What do you remember of the Olympic final?
Sitting on the start line was a special experience. No spectators were allowed down that end of the course so it was dead quiet and we had 5 minutes before the scheduled start time. Christ the redeemer was in my peripheral vision, and I was able to reflect briefly on the journey up to that point, and how there was nothing more I could do now other than race to the best of my ability. I looked right towards the Germans and Pols, looked left towards the Estonians, Ukranians and Team GB and thought about how there’s nothing scary about these guys – I’ve raced them all year. I gave Cam a pat on the back, shook Karsten’s hand and when they called the six nations, I said “let’s do this!”

After 750m I had a look and Germany had gotten out to a good lead. We were in the pack with the rest of the crews, and our race plan was unfolding nicely. We got into our groove and slowly moved away from the pack, closing the gap on Germany. With 500m to go, I called our push for the line and we edged ever closer to Germany. With 250m to go, I could no longer hear myself making the calls over the noise of the crowd but the crew kept lifting. We crossed the line to the noise of the second beep, and knew we’d won the silver.
Post race, what’s going through your mind after you’ve crossed the finish line and then standing on the medal podium?
In those initial few minutes following the race, we were disappointed. We’d beaten the Germans only six weeks earlier at a World Cup Regatta in Poland, and felt that we were the better crew. When our heart rates and lactate levels had settled though, and we were back on solid ground, we discussed the race and asked each other, “could we have done anything more today?” The mutual answer was a solid “no”, and when we’d established that, we were able to appreciate the enormity of our achievement, and celebrate the moment as it should be celebrated.

You had family supporting you in Rio (which family members were there). What was it like catching up with your family after the race?
I had my four siblings, and three very good friends supporting me in Rio. Celebrating the moment with them all was so special, as they (in addition to my parents) had been my main supporters throughout my rowing journey. We explored the Rio nightlife together that night and discovered that an Olympic medal gets you into anywhere!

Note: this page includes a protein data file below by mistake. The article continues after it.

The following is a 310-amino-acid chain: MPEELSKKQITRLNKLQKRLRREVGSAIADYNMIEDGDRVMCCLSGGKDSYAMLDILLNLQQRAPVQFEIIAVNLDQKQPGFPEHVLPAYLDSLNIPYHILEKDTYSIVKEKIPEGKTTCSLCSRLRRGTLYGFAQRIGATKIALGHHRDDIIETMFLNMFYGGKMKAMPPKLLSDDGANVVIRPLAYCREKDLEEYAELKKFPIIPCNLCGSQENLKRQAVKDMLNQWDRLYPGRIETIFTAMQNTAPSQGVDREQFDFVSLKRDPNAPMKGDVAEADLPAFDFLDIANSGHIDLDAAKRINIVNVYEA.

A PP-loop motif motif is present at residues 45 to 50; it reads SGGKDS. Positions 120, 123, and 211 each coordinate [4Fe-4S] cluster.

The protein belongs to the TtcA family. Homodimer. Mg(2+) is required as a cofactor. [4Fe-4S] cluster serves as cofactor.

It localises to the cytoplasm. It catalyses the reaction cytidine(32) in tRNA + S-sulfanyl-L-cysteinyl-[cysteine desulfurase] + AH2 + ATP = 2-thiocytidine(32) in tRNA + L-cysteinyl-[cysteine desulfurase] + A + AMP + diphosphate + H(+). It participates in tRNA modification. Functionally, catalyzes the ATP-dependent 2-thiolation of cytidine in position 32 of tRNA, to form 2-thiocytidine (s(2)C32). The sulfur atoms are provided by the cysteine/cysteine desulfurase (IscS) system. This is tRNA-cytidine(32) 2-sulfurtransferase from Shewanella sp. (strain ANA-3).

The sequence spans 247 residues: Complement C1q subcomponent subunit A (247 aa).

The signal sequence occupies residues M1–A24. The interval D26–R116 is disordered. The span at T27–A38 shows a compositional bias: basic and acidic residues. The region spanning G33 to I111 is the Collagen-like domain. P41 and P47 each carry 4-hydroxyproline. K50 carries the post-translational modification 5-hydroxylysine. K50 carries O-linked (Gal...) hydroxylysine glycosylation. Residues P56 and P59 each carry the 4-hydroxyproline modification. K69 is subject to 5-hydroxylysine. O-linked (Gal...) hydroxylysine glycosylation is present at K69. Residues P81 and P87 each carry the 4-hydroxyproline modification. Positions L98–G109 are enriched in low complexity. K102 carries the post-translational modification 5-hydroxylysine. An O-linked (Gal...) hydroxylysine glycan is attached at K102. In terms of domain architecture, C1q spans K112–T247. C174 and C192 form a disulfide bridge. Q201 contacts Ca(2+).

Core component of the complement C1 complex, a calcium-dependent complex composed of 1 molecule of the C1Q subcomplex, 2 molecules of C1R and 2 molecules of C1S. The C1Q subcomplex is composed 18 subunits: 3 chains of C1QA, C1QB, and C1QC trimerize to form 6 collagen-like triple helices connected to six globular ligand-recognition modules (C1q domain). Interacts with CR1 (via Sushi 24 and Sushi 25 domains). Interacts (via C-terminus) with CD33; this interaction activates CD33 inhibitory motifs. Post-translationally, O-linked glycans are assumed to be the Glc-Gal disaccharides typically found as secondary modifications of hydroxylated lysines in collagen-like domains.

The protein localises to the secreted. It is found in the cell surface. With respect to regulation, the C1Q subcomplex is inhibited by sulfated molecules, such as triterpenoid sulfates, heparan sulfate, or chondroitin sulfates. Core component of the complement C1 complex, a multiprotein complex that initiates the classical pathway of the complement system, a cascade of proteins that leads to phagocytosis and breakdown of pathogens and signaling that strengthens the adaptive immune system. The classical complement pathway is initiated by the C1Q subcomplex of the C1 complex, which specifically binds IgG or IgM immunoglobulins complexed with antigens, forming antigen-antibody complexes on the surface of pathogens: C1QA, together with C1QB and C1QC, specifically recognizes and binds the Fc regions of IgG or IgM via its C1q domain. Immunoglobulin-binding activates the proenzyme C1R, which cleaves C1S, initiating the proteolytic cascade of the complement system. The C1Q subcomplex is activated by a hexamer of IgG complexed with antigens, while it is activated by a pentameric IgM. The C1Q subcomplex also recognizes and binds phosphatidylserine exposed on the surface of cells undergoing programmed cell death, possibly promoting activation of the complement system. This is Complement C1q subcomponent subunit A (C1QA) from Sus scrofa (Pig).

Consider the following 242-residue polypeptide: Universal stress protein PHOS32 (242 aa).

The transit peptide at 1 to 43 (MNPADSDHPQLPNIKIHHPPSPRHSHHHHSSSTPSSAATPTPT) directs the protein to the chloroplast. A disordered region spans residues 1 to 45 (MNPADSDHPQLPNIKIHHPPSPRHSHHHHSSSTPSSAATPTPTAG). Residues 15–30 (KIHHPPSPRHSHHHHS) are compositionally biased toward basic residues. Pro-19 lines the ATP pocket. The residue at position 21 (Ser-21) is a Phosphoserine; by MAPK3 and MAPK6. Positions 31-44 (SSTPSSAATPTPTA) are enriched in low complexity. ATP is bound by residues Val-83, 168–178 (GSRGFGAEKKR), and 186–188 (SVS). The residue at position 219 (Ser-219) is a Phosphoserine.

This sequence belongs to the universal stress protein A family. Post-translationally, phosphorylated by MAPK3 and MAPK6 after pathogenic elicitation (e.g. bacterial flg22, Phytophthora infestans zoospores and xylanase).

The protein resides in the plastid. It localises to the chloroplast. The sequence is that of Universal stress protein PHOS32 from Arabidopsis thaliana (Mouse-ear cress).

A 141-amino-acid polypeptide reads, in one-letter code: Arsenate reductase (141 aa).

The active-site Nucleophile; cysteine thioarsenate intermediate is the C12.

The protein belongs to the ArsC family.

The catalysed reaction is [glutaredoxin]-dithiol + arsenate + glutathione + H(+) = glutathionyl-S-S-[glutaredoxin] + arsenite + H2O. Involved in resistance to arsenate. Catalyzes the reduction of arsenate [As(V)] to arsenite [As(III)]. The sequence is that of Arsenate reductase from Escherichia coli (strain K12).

Life after the Olympic Games. What goes through your mind as to ‘what’s next’ after a big build up to the Olympic campaign?
The transition back into life following an Olympic campaign can be difficult at the best of times. Thankfully I had another goal that had been simmering away for 8 years that I wanted to resume as soon as the Rio Games ended. I began medical school just before my rowing career took off in 2008, and in 2017 I went back to uni to finish what I started. I’m now at the pointy end of that degree having reached 5th year, with my final exams in November this year.

Where is Sasha Belonogoff in 2021?
I’m living in Townsville with my Wife, Carolyn, our canine daughter, Dolly and our human son, George. Carolyn and I met through our mutual passion for Rural Health in my first year of study, and our goal is to work as Rural Generalists somewhere in Queensland in the not-too distant future. We hope to get back to Rocky for our post-graduate training so we can be closer to family, and so George can start training for the 2032 Brisbane Olympics. He’ll only be 11 years old, but we know not to underestimate the power of the mighty Fitzroy River.


I remember feeling satisfied with making the team, but knew that it was just a necessary step in the reaching my final goal – to win a medal at the Olympic Games.”